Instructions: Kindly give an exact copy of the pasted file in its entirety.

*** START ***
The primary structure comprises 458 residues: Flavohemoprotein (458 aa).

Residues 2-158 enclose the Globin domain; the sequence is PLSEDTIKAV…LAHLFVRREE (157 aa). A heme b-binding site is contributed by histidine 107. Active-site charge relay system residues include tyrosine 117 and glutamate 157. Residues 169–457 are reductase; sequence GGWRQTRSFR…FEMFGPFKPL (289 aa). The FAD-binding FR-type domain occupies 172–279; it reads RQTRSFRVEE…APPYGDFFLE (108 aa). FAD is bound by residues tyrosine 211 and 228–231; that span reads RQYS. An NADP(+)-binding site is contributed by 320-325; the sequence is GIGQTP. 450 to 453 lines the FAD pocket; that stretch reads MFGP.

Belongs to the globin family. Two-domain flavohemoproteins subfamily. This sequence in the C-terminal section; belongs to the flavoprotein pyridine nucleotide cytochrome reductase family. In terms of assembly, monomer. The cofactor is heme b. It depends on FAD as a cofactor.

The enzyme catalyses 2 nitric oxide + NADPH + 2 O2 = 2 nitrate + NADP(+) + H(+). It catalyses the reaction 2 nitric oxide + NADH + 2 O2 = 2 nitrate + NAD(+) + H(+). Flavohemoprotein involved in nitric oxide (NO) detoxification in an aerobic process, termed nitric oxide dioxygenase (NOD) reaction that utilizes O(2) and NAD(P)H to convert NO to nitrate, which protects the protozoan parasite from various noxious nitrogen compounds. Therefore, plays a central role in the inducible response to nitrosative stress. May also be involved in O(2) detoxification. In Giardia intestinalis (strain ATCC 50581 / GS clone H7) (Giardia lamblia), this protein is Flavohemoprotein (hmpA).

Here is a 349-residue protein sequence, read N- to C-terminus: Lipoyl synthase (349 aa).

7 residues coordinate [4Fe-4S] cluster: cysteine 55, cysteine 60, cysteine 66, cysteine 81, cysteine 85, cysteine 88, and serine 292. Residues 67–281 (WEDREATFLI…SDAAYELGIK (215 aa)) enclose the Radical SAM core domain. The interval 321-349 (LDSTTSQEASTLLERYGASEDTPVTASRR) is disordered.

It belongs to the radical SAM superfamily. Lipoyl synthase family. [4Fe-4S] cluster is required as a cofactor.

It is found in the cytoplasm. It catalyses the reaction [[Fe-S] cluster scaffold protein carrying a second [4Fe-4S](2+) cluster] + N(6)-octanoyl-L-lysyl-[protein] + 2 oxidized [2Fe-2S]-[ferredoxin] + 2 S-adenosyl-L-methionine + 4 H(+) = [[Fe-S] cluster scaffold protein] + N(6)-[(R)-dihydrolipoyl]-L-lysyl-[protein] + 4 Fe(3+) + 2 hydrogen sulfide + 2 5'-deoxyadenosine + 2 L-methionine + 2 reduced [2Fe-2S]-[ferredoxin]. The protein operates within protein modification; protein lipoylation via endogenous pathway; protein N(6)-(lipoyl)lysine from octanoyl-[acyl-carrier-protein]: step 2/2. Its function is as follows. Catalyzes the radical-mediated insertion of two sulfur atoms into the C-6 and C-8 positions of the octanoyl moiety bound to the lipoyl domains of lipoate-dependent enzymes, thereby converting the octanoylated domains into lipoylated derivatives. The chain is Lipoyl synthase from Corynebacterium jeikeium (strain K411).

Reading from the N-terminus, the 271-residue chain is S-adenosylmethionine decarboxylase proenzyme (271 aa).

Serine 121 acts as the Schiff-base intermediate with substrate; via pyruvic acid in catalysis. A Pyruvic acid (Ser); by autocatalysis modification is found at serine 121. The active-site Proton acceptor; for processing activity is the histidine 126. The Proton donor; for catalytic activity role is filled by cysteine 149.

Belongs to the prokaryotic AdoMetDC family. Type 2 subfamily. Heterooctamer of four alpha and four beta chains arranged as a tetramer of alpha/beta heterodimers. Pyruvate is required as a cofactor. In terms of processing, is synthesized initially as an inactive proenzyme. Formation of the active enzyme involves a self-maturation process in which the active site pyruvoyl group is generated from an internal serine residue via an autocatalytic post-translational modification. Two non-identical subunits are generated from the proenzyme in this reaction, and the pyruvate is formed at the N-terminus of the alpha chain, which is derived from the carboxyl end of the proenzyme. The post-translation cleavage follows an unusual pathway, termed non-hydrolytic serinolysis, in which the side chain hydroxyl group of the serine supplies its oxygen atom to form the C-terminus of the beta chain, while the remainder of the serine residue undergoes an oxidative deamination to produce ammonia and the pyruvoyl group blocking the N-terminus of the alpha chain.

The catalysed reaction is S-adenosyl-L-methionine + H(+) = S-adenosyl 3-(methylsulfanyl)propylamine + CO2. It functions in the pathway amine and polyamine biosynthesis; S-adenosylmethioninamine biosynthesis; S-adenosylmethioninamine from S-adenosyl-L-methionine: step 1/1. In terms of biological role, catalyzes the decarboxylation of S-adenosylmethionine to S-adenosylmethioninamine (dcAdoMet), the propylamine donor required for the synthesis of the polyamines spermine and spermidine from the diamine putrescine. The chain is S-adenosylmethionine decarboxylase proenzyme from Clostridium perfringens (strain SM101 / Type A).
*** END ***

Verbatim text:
The primary structure comprises 458 residues: Flavohemoprotein (458 aa).

Residues 2-158 enclose the Globin domain; the sequence is PLSEDTIKAV…LAHLFVRREE (157 aa). A heme b-binding site is contributed by histidine 107. Active-site charge relay system residues include tyrosine 117 and glutamate 157. Residues 169–457 are reductase; sequence GGWRQTRSFR…FEMFGPFKPL (289 aa). The FAD-binding FR-type domain occupies 172–279; it reads RQTRSFRVEE…APPYGDFFLE (108 aa). FAD is bound by residues tyrosine 211 and 228–231; that span reads RQYS. An NADP(+)-binding site is contributed by 320-325; the sequence is GIGQTP. 450 to 453 lines the FAD pocket; that stretch reads MFGP.

Belongs to the globin family. Two-domain flavohemoproteins subfamily. This sequence in the C-terminal section; belongs to the flavoprotein pyridine nucleotide cytochrome reductase family. In terms of assembly, monomer. The cofactor is heme b. It depends on FAD as a cofactor.

The enzyme catalyses 2 nitric oxide + NADPH + 2 O2 = 2 nitrate + NADP(+) + H(+). It catalyses the reaction 2 nitric oxide + NADH + 2 O2 = 2 nitrate + NAD(+) + H(+). Flavohemoprotein involved in nitric oxide (NO) detoxification in an aerobic process, termed nitric oxide dioxygenase (NOD) reaction that utilizes O(2) and NAD(P)H to convert NO to nitrate, which protects the protozoan parasite from various noxious nitrogen compounds. Therefore, plays a central role in the inducible response to nitrosative stress. May also be involved in O(2) detoxification. In Giardia intestinalis (strain ATCC 50581 / GS clone H7) (Giardia lamblia), this protein is Flavohemoprotein (hmpA).

Here is a 349-residue protein sequence, read N- to C-terminus: Lipoyl synthase (349 aa).

7 residues coordinate [4Fe-4S] cluster: cysteine 55, cysteine 60, cysteine 66, cysteine 81, cysteine 85, cysteine 88, and serine 292. Residues 67–281 (WEDREATFLI…SDAAYELGIK (215 aa)) enclose the Radical SAM core domain. The interval 321-349 (LDSTTSQEASTLLERYGASEDTPVTASRR) is disordered.

It belongs to the radical SAM superfamily. Lipoyl synthase family. [4Fe-4S] cluster is required as a cofactor.

It is found in the cytoplasm. It catalyses the reaction [[Fe-S] cluster scaffold protein carrying a second [4Fe-4S](2+) cluster] + N(6)-octanoyl-L-lysyl-[protein] + 2 oxidized [2Fe-2S]-[ferredoxin] + 2 S-adenosyl-L-methionine + 4 H(+) = [[Fe-S] cluster scaffold protein] + N(6)-[(R)-dihydrolipoyl]-L-lysyl-[protein] + 4 Fe(3+) + 2 hydrogen sulfide + 2 5'-deoxyadenosine + 2 L-methionine + 2 reduced [2Fe-2S]-[ferredoxin]. The protein operates within protein modification; protein lipoylation via endogenous pathway; protein N(6)-(lipoyl)lysine from octanoyl-[acyl-carrier-protein]: step 2/2. Its function is as follows. Catalyzes the radical-mediated insertion of two sulfur atoms into the C-6 and C-8 positions of the octanoyl moiety bound to the lipoyl domains of lipoate-dependent enzymes, thereby converting the octanoylated domains into lipoylated derivatives. The chain is Lipoyl synthase from Corynebacterium jeikeium (strain K411).

Reading from the N-terminus, the 271-residue chain is S-adenosylmethionine decarboxylase proenzyme (271 aa).

Serine 121 acts as the Schiff-base intermediate with substrate; via pyruvic acid in catalysis. A Pyruvic acid (Ser); by autocatalysis modification is found at serine 121. The active-site Proton acceptor; for processing activity is the histidine 126. The Proton donor; for catalytic activity role is filled by cysteine 149.

Belongs to the prokaryotic AdoMetDC family. Type 2 subfamily. Heterooctamer of four alpha and four beta chains arranged as a tetramer of alpha/beta heterodimers. Pyruvate is required as a cofactor. In terms of processing, is synthesized initially as an inactive proenzyme. Formation of the active enzyme involves a self-maturation process in which the active site pyruvoyl group is generated from an internal serine residue via an autocatalytic post-translational modification. Two non-identical subunits are generated from the proenzyme in this reaction, and the pyruvate is formed at the N-terminus of the alpha chain, which is derived from the carboxyl end of the proenzyme. The post-translation cleavage follows an unusual pathway, termed non-hydrolytic serinolysis, in which the side chain hydroxyl group of the serine supplies its oxygen atom to form the C-terminus of the beta chain, while the remainder of the serine residue undergoes an oxidative deamination to produce ammonia and the pyruvoyl group blocking the N-terminus of the alpha chain.

The catalysed reaction is S-adenosyl-L-methionine + H(+) = S-adenosyl 3-(methylsulfanyl)propylamine + CO2. It functions in the pathway amine and polyamine biosynthesis; S-adenosylmethioninamine biosynthesis; S-adenosylmethioninamine from S-adenosyl-L-methionine: step 1/1. In terms of biological role, catalyzes the decarboxylation of S-adenosylmethionine to S-adenosylmethioninamine (dcAdoMet), the propylamine donor required for the synthesis of the polyamines spermine and spermidine from the diamine putrescine. The chain is S-adenosylmethionine decarboxylase proenzyme from Clostridium perfringens (strain SM101 / Type A).